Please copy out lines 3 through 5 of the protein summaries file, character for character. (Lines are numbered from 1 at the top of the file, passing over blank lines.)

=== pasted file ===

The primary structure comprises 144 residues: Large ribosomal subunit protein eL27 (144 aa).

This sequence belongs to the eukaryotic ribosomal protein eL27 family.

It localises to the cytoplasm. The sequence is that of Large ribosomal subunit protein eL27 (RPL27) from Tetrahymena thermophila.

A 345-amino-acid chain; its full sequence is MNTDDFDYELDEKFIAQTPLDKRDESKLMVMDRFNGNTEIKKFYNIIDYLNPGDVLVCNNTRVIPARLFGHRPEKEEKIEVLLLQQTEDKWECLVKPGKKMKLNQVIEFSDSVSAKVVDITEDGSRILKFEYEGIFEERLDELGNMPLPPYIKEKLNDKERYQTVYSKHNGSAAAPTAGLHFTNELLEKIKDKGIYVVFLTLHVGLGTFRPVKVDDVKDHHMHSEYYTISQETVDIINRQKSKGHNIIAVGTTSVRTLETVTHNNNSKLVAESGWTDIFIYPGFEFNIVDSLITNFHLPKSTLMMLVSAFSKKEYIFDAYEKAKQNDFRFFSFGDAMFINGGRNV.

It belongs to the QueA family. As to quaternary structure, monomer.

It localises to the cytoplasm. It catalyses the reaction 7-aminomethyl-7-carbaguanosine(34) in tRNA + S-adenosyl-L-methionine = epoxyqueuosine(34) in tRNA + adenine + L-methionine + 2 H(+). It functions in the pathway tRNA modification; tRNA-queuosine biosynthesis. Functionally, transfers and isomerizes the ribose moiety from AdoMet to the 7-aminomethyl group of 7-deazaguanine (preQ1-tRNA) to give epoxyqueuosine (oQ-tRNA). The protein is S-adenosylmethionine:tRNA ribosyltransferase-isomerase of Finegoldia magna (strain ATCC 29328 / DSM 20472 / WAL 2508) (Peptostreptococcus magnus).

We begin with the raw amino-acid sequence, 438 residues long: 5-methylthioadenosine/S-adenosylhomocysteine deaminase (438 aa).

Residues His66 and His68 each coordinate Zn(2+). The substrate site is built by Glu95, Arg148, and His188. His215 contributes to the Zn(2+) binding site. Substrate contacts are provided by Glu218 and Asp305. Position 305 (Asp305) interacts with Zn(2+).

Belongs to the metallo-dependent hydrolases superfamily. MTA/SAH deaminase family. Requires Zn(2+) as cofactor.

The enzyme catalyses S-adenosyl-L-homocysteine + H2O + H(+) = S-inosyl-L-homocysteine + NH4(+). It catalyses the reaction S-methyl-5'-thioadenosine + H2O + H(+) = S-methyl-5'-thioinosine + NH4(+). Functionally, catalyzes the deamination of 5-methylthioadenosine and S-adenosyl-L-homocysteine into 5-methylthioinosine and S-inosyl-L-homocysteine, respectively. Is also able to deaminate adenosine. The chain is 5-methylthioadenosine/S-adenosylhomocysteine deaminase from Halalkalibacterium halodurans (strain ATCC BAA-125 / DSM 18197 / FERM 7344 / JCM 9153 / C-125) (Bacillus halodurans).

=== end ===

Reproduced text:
It localises to the cytoplasm. The sequence is that of Large ribosomal subunit protein eL27 (RPL27) from Tetrahymena thermophila.

A 345-amino-acid chain; its full sequence is MNTDDFDYELDEKFIAQTPLDKRDESKLMVMDRFNGNTEIKKFYNIIDYLNPGDVLVCNNTRVIPARLFGHRPEKEEKIEVLLLQQTEDKWECLVKPGKKMKLNQVIEFSDSVSAKVVDITEDGSRILKFEYEGIFEERLDELGNMPLPPYIKEKLNDKERYQTVYSKHNGSAAAPTAGLHFTNELLEKIKDKGIYVVFLTLHVGLGTFRPVKVDDVKDHHMHSEYYTISQETVDIINRQKSKGHNIIAVGTTSVRTLETVTHNNNSKLVAESGWTDIFIYPGFEFNIVDSLITNFHLPKSTLMMLVSAFSKKEYIFDAYEKAKQNDFRFFSFGDAMFINGGRNV.

It belongs to the QueA family. As to quaternary structure, monomer.